That creaking sound you hear is the slow reluctant shifting of the medical literature.
We are starting to see more medical papers and research that reflect the concepts of addressing carb intolerance by reducing carb intake – and thus increasing fat intake.
(1) It is not surprising that this is a well done study – note Jeff Volek as one of the authors:
Whole egg consumption improves lipoprotein profiles and insulin sensitivity to a greater extent than yolk-free egg substitute in individuals with metabolic syndrome.
Blesso CN, Andersen CJ, Barona J, Volek JS, Fernandez ML.
Metabolism. 2012 Sep 26. pii: S0026-0495(12)00318-6. doi: 10.1016/j.metabol.2012.08.014. PMID: 23021013 LINK to abstract
Note that the study participants were not eating low carb – they were having 25-35% of their diet as carbohydrates – which is still a lot less than the carb intake in the “usual” diet.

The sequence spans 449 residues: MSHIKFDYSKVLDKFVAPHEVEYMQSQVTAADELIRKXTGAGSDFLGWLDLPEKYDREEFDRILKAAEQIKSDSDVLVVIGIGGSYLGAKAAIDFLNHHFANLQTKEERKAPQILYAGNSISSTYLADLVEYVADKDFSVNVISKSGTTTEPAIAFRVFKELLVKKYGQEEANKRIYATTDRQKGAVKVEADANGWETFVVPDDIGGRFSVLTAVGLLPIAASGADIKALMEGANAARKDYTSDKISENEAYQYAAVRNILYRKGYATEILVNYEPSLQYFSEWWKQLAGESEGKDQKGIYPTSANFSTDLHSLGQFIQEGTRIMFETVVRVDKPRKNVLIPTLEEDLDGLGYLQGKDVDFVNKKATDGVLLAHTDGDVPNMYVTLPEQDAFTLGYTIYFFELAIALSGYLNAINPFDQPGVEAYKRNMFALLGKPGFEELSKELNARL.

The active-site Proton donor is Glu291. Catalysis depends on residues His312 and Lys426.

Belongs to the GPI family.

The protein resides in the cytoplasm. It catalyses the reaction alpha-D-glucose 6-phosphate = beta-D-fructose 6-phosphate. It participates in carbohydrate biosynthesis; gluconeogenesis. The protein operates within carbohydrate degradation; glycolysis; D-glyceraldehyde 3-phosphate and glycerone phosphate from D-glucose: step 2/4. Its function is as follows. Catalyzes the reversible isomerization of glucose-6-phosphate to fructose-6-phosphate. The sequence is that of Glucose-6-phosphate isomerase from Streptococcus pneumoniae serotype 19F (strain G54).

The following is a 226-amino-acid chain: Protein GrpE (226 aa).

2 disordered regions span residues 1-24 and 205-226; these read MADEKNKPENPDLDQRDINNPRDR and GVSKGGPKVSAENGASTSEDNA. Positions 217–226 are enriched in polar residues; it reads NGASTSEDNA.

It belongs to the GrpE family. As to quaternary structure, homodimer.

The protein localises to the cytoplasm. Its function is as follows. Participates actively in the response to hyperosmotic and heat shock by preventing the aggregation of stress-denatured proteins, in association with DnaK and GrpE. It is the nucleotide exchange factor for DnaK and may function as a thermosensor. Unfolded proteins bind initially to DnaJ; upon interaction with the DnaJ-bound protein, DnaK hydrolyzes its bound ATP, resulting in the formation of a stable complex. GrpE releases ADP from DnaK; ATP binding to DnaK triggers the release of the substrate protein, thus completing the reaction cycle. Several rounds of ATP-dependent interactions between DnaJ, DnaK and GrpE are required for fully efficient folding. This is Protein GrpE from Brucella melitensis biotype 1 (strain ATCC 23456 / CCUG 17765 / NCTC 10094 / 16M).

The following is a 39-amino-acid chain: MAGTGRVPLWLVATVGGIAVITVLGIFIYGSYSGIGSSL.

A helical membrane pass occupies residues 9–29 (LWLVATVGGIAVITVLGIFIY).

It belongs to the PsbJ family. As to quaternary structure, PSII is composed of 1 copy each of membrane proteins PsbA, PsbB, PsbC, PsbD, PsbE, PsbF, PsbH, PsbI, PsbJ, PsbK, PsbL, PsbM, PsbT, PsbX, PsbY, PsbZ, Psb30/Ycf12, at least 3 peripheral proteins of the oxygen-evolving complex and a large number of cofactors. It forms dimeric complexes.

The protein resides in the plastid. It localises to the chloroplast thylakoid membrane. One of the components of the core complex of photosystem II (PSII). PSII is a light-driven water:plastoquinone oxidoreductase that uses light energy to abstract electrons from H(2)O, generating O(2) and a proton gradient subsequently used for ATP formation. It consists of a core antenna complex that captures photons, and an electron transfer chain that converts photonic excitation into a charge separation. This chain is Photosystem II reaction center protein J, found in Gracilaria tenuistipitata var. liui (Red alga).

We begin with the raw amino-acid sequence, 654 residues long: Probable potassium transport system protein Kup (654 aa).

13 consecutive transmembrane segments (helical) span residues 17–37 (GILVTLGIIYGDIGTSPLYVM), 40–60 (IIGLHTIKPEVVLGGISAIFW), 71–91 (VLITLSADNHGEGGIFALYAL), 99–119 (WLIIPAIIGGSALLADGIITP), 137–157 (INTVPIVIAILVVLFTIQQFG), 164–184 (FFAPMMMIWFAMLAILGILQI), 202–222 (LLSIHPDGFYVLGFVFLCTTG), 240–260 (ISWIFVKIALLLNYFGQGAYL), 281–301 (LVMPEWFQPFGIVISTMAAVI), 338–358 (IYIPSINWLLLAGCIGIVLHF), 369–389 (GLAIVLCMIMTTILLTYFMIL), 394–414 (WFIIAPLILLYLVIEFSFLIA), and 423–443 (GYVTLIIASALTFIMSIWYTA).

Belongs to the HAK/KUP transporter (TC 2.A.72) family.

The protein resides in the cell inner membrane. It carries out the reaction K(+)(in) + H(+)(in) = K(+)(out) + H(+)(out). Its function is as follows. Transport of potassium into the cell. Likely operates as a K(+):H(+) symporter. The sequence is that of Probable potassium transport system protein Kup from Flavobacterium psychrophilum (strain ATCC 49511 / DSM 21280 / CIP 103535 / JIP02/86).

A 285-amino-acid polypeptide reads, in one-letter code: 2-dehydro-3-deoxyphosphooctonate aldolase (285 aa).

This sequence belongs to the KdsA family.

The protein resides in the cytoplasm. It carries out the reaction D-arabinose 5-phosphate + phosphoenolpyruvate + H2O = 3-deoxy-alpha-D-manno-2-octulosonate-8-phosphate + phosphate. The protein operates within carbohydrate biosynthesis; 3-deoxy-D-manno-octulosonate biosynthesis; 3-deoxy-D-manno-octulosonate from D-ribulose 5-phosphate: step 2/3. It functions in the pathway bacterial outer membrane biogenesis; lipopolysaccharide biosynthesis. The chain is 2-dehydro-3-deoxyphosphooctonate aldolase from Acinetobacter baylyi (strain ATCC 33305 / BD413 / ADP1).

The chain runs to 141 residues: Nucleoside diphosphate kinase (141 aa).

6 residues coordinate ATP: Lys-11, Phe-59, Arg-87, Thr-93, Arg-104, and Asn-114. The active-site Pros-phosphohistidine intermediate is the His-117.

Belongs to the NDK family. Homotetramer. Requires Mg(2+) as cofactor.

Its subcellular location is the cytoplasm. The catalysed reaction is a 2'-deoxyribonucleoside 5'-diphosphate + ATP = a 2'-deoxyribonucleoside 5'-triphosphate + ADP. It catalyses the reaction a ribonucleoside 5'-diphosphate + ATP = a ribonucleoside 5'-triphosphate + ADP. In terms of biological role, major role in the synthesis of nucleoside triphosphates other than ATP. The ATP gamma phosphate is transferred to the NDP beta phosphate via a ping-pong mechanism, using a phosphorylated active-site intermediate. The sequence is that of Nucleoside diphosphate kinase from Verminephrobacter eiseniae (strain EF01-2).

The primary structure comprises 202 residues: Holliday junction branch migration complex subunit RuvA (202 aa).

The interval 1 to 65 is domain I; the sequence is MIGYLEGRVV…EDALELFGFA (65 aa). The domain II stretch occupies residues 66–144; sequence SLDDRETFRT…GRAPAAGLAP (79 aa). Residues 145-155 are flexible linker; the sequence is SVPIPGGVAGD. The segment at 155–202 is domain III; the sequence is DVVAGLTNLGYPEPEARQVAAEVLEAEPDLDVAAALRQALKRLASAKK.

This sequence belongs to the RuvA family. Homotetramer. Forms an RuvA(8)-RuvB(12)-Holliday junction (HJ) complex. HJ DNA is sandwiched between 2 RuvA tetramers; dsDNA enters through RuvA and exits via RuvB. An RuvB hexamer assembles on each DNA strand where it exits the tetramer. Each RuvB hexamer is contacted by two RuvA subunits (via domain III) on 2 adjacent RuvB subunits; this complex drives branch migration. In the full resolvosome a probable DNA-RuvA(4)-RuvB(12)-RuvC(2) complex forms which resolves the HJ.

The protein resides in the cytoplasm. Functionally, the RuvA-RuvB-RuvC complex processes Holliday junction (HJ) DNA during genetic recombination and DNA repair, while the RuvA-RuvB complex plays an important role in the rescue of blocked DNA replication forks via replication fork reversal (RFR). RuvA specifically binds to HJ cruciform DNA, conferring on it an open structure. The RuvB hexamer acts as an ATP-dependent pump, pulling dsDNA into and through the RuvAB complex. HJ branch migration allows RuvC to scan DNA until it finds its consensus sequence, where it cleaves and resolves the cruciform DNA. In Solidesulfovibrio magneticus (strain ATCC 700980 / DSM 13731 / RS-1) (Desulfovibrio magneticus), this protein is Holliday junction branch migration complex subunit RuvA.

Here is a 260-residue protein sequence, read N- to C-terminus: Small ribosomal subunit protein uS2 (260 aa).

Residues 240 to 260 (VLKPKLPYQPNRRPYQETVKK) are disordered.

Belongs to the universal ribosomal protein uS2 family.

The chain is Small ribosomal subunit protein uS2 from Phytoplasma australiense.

The study results carry an extra meaning in that this supports the concept that there are many differences in metabolism between people who are eating a carb load that is under or over their personal tolerance limit. Thus, given that carb intolerance is so wide-spread in the general population, any research done on people eating “usual” amounts of carbs cannot be assumed to apply to people eating carb amounts that are within their carb load tolerance. This applies even more so for those eating very low carb or who are adapted to a state of nutritional ketosis.
Thanks for heads-up on this study to a tweet from @CavemanDoctor.
(2) Thankfully, full text is on-line for this extensive review article:
Sugar restriction: the evidence for a drug-free intervention to reduce cardiovascular disease risk.
Thornley S, Tayler R, Sikaris K.
Intern Med J. 2012 Oct;42 Suppl 5:46-58. PMID: 23035683 LINK to full text
You can click for the PDF version, which is easier to read.